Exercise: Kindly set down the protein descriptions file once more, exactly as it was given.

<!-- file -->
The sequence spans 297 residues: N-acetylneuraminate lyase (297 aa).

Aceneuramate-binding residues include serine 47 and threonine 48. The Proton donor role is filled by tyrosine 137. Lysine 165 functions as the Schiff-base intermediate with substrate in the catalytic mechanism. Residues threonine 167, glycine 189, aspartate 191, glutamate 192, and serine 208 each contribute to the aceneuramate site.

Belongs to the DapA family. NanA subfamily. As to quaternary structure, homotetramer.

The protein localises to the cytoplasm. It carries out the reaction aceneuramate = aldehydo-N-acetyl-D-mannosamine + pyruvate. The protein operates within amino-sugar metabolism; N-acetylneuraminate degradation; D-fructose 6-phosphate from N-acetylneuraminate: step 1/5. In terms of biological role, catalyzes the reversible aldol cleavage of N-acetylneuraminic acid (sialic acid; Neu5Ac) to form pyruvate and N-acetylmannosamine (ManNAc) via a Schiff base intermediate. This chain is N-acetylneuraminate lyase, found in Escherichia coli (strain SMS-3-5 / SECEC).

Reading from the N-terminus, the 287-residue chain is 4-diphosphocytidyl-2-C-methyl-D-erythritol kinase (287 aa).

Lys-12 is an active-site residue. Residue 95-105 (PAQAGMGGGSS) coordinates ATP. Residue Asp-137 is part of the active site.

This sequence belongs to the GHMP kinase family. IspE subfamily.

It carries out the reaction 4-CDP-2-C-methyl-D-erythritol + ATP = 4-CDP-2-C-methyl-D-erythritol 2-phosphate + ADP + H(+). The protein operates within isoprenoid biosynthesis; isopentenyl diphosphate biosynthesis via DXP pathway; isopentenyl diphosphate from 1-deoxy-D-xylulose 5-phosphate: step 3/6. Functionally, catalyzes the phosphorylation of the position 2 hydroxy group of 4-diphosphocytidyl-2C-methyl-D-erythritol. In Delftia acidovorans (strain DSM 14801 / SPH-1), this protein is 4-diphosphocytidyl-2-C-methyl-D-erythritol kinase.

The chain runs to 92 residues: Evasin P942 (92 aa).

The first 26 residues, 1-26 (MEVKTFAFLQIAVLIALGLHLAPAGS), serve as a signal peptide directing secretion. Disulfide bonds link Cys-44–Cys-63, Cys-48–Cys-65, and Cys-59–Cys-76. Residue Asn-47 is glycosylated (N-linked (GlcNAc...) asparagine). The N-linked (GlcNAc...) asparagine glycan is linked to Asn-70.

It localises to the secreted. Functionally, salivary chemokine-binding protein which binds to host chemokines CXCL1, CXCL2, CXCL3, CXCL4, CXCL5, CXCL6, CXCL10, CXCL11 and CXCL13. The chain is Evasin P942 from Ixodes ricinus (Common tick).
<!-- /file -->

The sequence spans 297 residues: N-acetylneuraminate lyase (297 aa).

Aceneuramate-binding residues include serine 47 and threonine 48. The Proton donor role is filled by tyrosine 137. Lysine 165 functions as the Schiff-base intermediate with substrate in the catalytic mechanism. Residues threonine 167, glycine 189, aspartate 191, glutamate 192, and serine 208 each contribute to the aceneuramate site.

Belongs to the DapA family. NanA subfamily. As to quaternary structure, homotetramer.

The protein localises to the cytoplasm. It carries out the reaction aceneuramate = aldehydo-N-acetyl-D-mannosamine + pyruvate. The protein operates within amino-sugar metabolism; N-acetylneuraminate degradation; D-fructose 6-phosphate from N-acetylneuraminate: step 1/5. In terms of biological role, catalyzes the reversible aldol cleavage of N-acetylneuraminic acid (sialic acid; Neu5Ac) to form pyruvate and N-acetylmannosamine (ManNAc) via a Schiff base intermediate. This chain is N-acetylneuraminate lyase, found in Escherichia coli (strain SMS-3-5 / SECEC).

Reading from the N-terminus, the 287-residue chain is 4-diphosphocytidyl-2-C-methyl-D-erythritol kinase (287 aa).

Lys-12 is an active-site residue. Residue 95-105 (PAQAGMGGGSS) coordinates ATP. Residue Asp-137 is part of the active site.

This sequence belongs to the GHMP kinase family. IspE subfamily.

It carries out the reaction 4-CDP-2-C-methyl-D-erythritol + ATP = 4-CDP-2-C-methyl-D-erythritol 2-phosphate + ADP + H(+). The protein operates within isoprenoid biosynthesis; isopentenyl diphosphate biosynthesis via DXP pathway; isopentenyl diphosphate from 1-deoxy-D-xylulose 5-phosphate: step 3/6. Functionally, catalyzes the phosphorylation of the position 2 hydroxy group of 4-diphosphocytidyl-2C-methyl-D-erythritol. In Delftia acidovorans (strain DSM 14801 / SPH-1), this protein is 4-diphosphocytidyl-2-C-methyl-D-erythritol kinase.

The chain runs to 92 residues: Evasin P942 (92 aa).

The first 26 residues, 1-26 (MEVKTFAFLQIAVLIALGLHLAPAGS), serve as a signal peptide directing secretion. Disulfide bonds link Cys-44–Cys-63, Cys-48–Cys-65, and Cys-59–Cys-76. Residue Asn-47 is glycosylated (N-linked (GlcNAc...) asparagine). The N-linked (GlcNAc...) asparagine glycan is linked to Asn-70.

It localises to the secreted. Functionally, salivary chemokine-binding protein which binds to host chemokines CXCL1, CXCL2, CXCL3, CXCL4, CXCL5, CXCL6, CXCL10, CXCL11 and CXCL13. The chain is Evasin P942 from Ixodes ricinus (Common tick).